Within this convincingly-authentic yet humorously unauthentic setting, White relates one of the most amazing adventures ever written.  “The Wart” is magically transformed into several different animals (allowing him to interact with his fellow creatures), and is also witness to the adventures of wizards, giants and knights.  Although too concerned with the day-to-day humorous events in the life of the young main character to permit anything like the traditional “Epic Quest” of fantasy, the author once again surprises us by showing, at the very end, that there was a goal toward which the story was straining all along.  The author also manages to avoid the “exploration of far lands” present in so many top-notch adventures.  Instead, what is explored here is the world around us.  This particular exploratory journey is very nearly as fantastic as traversing the lands of Middle Earth.

I would like to mention here that this is only one of three different versions I have read.  This portrays itself as the original edition, and the primary difference with other versions that I have read is with the chapter I will title “Kay’s Adventure”.  In this version, a battle is fought by “the Wart”, Kay and a group of forest warriors against the “Anthropohagi,” cannibals derived directly from medieval legends of actual peoples.  In the two other versions, the battle is fought against griffin(s) guarding a fairy castle.  In one case, the castle is guarded by a solitary griffin; in the other, by a whole army of griffins.  I must say that I find the fairy castle versions of the story much more entertaining.  For one, there is a much better reason for including two children in the battle, an involvement not really necessary in the attack on the “Anthropohagi.”  For another, the fairies are far more interesting than the “Anthropohagi,” who are portrayed with the derogatory characteristics found in the medieval legends describing them.  In contrast to the fantastic adventure of entering the fairy castle, this seems both somewhat depressing and, well, politically incorrect by comparison.

There is some adult content within this book.  In a very few instances, certain supporting characters use very mild adult language.  Those concerned can look here to see what words are used, and on how many occasions.  In my estimation, this is not nearly sufficient to demand concern for younger readers.  The usage is entirely for the sake of “authentically” portraying the characters who use it, and by no means is it gratuitous.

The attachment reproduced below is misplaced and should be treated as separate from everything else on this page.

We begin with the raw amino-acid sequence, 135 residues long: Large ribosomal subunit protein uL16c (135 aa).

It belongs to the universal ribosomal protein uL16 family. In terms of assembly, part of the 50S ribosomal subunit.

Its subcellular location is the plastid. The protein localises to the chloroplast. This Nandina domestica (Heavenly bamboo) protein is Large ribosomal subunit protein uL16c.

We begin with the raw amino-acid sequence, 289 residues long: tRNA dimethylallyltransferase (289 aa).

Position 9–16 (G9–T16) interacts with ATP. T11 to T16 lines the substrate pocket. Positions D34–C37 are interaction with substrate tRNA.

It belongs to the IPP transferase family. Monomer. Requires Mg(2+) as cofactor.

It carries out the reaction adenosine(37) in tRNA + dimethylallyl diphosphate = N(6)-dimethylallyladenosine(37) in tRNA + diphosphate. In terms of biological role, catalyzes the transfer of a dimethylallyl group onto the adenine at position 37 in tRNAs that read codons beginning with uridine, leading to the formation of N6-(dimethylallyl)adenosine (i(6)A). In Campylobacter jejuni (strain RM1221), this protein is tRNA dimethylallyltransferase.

I could gush for pages about this excellent book.  This is a classic work of fantasy, and this designation is well-deserved.  Devoted fans of detailed magic may be disappointed by the nearly total lack of such details in this book (though the wording of many spells is recorded), but the fantastic wizard’s duel more than makes up for this “lack.”  Personally, I can find no fault with this story whatsoever, except that it should have gone on and on for volumes, describing every one of “the Wart’s” adventures right up to the end of his education. This is my second-favorite fantasy, and once again I realize why:  it’s original, it’s adventurous, it’s superbly descriptive, and it simply could not be better done (as is witnessed by the poorly reworked version included in The Once and Future King).  Even those who, for some inexplicable reason, do not find The Hobbit enjoyable should enjoy this immensely.  It is much more humorous and much more “real world.”  The only conceivable lack in this story is the dearth of women.  It is clear that this was written as a boys’ adventure at a time when, for the most part, only boys were interested in adventure.  However, I cannot imagine any girl not relating to “the Wart’s” view of the world just as easily as any boy.  White can be used along with Tolkien as “the bar” by which all other fantasy is measured.